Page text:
What are your thoughts on the introduction of performance-related pay in public service management?

Richard Norman:

In the late 1980s this was seen almost as a magic solution for public sector performance. By the late 1990s, bonuses were receiving news headlines around the theme of 'pigs with their snouts in the trough'. Establishing meaningful indicators on which to base pay for performance is difficult enough in the private sector, as numerous scandals internationally have revealed. In reality, public sector performance pay in New Zealand has effectively been restricted to 'pay at risk' for Chief Executives, and then the amount at risk is about ten per cent of the total. Pay for performance systems throughout an organization can consume more executive time than the value they create, creating staff discontent over relatively small pay differentials. While much talked about and tested fifteen years ago, pay for performance is now given little prominence.

As an authority on the practice of international public management, are there any "universal truths" or words of wisdom you can offer to public sector managers reading this interview?

Richard Norman:

The only universal truth is that public sector managers must wrestle with intellectually difficult issues and be able to tolerate ambiguity.

I explored these issues in the book 'Obedient Servants? Management Freedoms and Accountabilities in the New Zealand Public Sector.' From interviewing 90 public servants, I concluded that the private sector-style performance management systems introduced in the late 1980s created a series of dilemmas or paradoxes for public managers. For instance, being clear about objectives is a classic principle of private sector management. In the public sector however, objectives are frequently not clear because they are subject to a range of political interpretations. Holding people accountable for results seems to be an unexceptional principle until one examines the unintended consequences that can arise when people follow accountabilities too narrowly.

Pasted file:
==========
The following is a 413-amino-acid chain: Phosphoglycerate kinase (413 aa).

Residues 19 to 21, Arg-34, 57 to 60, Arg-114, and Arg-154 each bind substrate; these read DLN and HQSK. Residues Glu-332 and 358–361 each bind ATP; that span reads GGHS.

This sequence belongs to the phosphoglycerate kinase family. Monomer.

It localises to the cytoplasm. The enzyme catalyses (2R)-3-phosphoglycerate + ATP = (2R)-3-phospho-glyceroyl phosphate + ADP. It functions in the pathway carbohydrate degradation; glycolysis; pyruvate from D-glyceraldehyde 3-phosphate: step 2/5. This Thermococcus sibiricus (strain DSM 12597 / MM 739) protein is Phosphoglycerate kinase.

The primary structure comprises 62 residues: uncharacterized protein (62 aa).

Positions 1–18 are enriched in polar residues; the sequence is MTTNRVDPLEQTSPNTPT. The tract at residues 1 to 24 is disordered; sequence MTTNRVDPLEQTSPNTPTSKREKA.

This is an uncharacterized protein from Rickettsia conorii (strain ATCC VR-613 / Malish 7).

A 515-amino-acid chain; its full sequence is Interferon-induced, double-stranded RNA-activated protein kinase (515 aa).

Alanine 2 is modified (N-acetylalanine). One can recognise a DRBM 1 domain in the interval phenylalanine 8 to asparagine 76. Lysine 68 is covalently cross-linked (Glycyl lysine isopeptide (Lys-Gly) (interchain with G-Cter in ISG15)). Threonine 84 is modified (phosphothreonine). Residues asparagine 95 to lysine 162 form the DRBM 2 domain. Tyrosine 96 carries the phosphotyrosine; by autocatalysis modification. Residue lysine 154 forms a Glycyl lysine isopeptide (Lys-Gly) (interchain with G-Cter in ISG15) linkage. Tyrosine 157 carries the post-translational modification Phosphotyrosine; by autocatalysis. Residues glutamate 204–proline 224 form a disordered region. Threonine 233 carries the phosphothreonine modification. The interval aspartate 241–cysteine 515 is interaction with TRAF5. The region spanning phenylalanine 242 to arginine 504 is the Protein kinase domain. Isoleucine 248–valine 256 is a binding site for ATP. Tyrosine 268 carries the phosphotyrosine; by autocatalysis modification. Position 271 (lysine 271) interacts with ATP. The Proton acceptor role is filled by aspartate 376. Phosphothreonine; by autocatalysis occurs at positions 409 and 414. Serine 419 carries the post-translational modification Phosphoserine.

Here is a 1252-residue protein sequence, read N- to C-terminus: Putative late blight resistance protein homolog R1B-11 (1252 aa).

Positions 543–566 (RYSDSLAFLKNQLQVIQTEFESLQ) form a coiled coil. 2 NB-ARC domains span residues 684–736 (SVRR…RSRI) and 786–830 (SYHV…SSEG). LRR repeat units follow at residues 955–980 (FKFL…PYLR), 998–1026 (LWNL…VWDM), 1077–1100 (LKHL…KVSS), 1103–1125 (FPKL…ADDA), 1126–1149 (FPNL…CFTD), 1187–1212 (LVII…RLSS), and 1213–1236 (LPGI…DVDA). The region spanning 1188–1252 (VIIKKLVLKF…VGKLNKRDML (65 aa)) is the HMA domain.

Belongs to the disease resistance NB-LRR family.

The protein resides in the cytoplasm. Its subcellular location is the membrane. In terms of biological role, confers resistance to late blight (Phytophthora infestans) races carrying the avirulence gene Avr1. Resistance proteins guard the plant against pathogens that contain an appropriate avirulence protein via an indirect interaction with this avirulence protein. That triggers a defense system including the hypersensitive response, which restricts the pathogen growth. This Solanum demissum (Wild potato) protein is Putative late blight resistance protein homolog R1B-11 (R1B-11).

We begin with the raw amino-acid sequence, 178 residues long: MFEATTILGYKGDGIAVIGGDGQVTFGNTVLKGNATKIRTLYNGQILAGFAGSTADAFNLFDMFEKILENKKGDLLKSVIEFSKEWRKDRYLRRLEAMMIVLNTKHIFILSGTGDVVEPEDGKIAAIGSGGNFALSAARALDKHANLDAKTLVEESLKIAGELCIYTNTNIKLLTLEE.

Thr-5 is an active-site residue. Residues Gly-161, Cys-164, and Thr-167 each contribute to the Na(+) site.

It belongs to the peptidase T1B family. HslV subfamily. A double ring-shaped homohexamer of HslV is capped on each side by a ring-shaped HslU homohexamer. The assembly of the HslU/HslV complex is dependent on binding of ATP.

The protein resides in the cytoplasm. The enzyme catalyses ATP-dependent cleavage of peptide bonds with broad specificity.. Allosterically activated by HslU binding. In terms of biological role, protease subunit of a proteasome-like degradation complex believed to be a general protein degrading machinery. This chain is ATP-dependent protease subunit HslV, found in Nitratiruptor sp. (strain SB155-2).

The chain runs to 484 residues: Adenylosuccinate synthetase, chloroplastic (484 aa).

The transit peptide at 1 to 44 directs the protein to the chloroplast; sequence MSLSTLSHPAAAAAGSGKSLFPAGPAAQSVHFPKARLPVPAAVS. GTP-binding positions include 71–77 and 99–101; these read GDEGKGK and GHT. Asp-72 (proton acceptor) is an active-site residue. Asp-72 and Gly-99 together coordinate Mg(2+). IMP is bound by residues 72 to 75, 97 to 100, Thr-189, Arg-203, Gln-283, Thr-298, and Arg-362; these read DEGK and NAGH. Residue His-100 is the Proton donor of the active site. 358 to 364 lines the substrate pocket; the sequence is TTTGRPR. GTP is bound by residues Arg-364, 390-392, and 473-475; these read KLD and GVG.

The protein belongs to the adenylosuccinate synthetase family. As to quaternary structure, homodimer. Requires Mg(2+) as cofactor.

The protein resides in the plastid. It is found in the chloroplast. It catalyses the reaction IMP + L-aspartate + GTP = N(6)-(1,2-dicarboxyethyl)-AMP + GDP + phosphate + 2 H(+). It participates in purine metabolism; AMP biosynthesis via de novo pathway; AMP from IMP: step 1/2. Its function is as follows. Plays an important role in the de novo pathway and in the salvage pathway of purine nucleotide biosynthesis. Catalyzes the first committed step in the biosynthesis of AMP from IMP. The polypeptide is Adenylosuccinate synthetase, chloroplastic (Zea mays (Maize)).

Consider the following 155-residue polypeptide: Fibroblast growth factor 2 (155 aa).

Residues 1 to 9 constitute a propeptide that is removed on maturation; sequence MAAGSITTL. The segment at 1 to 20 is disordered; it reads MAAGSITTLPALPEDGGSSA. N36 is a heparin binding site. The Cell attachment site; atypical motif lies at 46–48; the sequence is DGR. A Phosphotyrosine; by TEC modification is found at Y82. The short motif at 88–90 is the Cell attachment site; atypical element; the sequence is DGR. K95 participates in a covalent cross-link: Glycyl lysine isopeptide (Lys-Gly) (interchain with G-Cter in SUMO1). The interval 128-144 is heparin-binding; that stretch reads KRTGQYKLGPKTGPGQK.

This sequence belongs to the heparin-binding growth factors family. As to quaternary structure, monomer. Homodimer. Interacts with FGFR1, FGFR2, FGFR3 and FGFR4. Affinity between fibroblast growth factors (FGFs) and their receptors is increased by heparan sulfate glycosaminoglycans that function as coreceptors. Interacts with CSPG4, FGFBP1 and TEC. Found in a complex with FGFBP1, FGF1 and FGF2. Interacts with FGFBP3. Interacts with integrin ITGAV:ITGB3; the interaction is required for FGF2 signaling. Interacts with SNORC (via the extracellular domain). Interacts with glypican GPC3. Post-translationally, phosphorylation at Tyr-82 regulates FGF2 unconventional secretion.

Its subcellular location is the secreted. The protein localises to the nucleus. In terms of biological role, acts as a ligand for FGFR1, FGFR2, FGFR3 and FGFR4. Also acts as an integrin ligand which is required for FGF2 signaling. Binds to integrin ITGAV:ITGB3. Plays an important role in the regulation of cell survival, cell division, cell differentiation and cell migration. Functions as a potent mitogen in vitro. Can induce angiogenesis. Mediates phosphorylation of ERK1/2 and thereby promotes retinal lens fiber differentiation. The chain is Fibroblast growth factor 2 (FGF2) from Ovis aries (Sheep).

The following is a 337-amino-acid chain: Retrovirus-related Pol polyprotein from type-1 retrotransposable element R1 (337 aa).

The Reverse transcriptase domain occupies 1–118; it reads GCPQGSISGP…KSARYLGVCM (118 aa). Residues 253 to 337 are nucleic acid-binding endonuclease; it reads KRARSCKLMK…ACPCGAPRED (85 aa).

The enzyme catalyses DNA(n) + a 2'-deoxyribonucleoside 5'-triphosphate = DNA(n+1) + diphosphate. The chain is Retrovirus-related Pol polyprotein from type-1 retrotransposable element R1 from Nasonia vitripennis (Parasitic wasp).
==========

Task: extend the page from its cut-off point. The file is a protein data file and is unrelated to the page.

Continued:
There is perhaps one other universal truth about public management - that simplistic exhortations of the 'seven easy steps' variety can be seriously misleading. Simple lists of exhortations - seven easy steps to effectiveness as a public manager - misrepresent the nature of the role. The major challenge for any public manager is to have a diverse toolkit of concepts with which to analyze and make sense of the competing forces that shape his or her work.

Finally, what article or book has had the most profound effect on your professional outlook, and why?

Richard Norman:

As someone who took up a university role after 20 years in a variety of other work, I've found considerable value in a book with a title which at first sight sounds sleep inducing. The book is 'Administrative Argument', by Christopher Hood and Michael Jackson, Dartmouth Publishing Co, Aldershot, 1991.

During Thatcher's public sector reforms in Britain, the authors assembled historical and philosophical arguments about the 'what, who and how' questions of how best to organize public services. The result is 99 'doctrines', a number chosen to represent the variety of possible fashions of administration rather than a finite number. For each doctrine, there is invariably a set of arguments about why its opposite might be more appropriate. For instance, equally strong arguments can be made for centralizing and decentralizing an organization. The book provides a framework for thinking about fads and fashions of reform, and a source of argument to challenge those who get caught in a cycle of reform for the sake of appearing to do something.


To find out more about Richard Norman, please visit his website.